Please Wait . . .
Supporters will not be allowed back into Premier League stadiums yet as British Prime Minister Boris Johnson has predicted that new government restrictions designed to contain the spread of coronavirus could be in place for the next six months.
On Monday, the Covid-19 alert level in the UK was raised to a four, meaning transmission of the virus is "high or exponentially rising", and PM Johnson has now outlinedfresh measures to halt the increase in cases.
Johnson announced the new restrictions while addressing Members of Parliament on Tuesday, stating: "First, we are once again asking office workers who can work from home to do so.
"In key public services and in all professions where home working is not possible, such as construction or retail, people should continue to attend their workplaces.
"Second, from Thursday, all pubs, bars and restaurants must operate a table service only, except for takeaways. Together with all hospitality venues, they must close at 10pm.
"And to help the police enforce this rule that means, alas, closing not just calling for last orders, because simplicity is paramount.
"Third, we will extend the requirement to wear face coverings to include staff in retail, all users of taxis and private hire vehicles and staff and customers in indoor hospitality, except when seated at a table to eat or drink.
"Fourth, in retail, leisure and tourism and other sectors, our Covid-secure guidelines will become legal obligations.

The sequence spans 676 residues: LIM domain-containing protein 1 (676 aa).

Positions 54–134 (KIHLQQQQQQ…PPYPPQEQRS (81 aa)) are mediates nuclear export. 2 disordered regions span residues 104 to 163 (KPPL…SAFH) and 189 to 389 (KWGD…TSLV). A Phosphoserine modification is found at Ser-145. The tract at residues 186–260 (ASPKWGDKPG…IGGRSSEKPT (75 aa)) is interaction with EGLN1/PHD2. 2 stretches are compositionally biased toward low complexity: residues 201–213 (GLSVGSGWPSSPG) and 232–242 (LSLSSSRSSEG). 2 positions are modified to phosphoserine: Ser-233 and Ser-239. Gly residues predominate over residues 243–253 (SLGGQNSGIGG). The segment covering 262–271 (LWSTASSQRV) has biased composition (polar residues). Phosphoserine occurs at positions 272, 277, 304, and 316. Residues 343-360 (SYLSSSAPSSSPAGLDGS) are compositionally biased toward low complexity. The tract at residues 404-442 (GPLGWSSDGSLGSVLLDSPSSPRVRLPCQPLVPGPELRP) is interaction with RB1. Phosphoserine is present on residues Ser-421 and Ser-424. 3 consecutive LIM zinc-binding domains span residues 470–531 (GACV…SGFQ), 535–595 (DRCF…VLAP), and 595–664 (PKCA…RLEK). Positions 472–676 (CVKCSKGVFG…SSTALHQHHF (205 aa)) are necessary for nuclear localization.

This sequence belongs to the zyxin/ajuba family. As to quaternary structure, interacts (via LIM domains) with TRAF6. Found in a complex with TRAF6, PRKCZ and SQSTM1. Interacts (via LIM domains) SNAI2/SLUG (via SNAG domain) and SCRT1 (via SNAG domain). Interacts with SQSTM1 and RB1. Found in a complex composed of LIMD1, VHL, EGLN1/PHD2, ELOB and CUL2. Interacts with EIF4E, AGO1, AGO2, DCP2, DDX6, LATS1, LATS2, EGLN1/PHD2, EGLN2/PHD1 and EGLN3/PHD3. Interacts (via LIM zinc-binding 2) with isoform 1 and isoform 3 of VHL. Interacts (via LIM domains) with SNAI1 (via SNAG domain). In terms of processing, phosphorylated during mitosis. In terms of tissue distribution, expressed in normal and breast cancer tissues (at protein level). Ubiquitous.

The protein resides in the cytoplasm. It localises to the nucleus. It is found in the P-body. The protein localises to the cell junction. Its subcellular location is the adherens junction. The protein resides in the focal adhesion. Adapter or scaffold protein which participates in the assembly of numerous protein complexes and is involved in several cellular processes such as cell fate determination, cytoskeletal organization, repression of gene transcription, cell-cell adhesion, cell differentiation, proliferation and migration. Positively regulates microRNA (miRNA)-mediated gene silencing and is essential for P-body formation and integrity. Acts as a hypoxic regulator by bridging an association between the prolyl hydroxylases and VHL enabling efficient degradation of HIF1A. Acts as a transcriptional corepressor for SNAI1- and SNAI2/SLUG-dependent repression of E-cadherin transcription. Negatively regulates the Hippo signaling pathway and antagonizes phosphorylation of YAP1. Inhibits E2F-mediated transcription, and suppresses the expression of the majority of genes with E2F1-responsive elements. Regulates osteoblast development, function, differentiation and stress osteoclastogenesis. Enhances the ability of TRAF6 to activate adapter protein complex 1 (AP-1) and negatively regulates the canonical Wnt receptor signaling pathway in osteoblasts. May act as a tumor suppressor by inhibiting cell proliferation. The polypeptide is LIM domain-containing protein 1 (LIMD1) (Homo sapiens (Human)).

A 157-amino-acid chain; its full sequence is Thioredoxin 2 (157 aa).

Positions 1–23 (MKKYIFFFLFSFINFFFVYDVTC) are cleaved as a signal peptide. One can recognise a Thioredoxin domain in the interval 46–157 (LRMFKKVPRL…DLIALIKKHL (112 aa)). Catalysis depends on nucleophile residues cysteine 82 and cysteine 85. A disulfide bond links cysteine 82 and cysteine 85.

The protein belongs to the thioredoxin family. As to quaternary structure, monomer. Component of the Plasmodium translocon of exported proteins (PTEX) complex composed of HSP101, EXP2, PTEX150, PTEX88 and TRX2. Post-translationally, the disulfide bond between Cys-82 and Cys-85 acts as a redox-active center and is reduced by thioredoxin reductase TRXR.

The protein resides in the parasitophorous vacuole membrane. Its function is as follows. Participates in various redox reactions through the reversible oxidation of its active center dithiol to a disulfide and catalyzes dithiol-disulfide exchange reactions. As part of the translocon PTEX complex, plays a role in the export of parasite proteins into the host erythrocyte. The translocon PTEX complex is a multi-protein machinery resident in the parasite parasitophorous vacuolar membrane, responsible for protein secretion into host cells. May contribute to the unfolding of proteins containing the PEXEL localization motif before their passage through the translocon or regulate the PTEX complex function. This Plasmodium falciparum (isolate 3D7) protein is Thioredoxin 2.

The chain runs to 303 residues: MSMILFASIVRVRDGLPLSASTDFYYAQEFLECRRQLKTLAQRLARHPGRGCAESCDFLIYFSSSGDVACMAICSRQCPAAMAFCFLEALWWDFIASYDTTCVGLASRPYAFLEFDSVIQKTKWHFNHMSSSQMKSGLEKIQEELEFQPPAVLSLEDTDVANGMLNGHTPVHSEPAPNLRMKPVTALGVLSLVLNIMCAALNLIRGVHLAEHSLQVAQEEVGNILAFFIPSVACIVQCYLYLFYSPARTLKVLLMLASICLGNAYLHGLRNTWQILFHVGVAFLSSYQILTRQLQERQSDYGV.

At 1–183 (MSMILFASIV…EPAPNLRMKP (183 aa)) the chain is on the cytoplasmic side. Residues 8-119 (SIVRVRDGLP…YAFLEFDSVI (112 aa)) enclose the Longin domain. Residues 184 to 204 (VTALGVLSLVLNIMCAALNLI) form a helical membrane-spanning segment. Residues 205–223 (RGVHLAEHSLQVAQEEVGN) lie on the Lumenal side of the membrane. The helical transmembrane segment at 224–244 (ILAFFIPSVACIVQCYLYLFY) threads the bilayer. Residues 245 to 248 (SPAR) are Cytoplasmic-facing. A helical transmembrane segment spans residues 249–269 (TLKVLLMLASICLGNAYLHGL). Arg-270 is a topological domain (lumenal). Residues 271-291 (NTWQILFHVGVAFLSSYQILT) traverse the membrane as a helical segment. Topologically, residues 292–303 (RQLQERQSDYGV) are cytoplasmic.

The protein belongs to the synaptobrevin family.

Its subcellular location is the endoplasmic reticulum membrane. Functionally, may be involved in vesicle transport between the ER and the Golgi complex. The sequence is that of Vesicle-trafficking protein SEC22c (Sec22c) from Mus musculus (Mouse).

"Fifth, now is the time to tighten up the rule of six. I’m afraid that from Monday a maximum of 15 people will be able to attend wedding ceremonies and receptions, though up to 30 can still attend a funeral as now.
"We will also have to extend the rule of six to all adult indoor team sports."
Plans to bring supporters back into stadia were placed under review earlier this month and pilot events were restricted to 1,000 people in attendance.
However, government minister Michael Gove confirmed to BBC Breakfast earlier on Tuesday that pilot schemes were now on hold, as are plans for fans to return in staged phases, representing amajor blow to a struggling sports sector.
"We were looking at a staged programme of more people returning–it wasn't going to be the case that we were going to have stadiums thronged with fans," Gove said.
"We're looking at how we can, for the moment, pause that programme, but what we do want to do is to make sure that, as and when circumstances allow, get more people back.
"The virus is less likely to spread outdoors than indoors but again it's in the nature of major sporting events that there's a lot of mingling."
Sport has been taking place mainly behind closed doors in the UK since it returned following a full lockdown in March.
Approximately 300 spectators were granted access to the World Snooker Championship final at the Crucible in Sheffield, while a friendly between Brighton and Chelsea in August saw 2,500 fans allowed into the Amex Stadium.
But Gove said the decision has been taken in part due to the criticism the government received for allowing full attendances to sporting events in March, when Covid-19 was posing a growing threat.
The decision to allow the Champions League last-16 match between Liverpool and Atletico Madrid to go ahead brought scrutiny with Liverpool council probing the impact it had on the spread of the disease, while there is pressure to look into whether the Cheltenham Festival should have been permitted to proceed at full capacity.
"People look back now at the beginning of the pandemic at some of the major sporting events then and ask the question why were they allowed to go ahead," added Gove.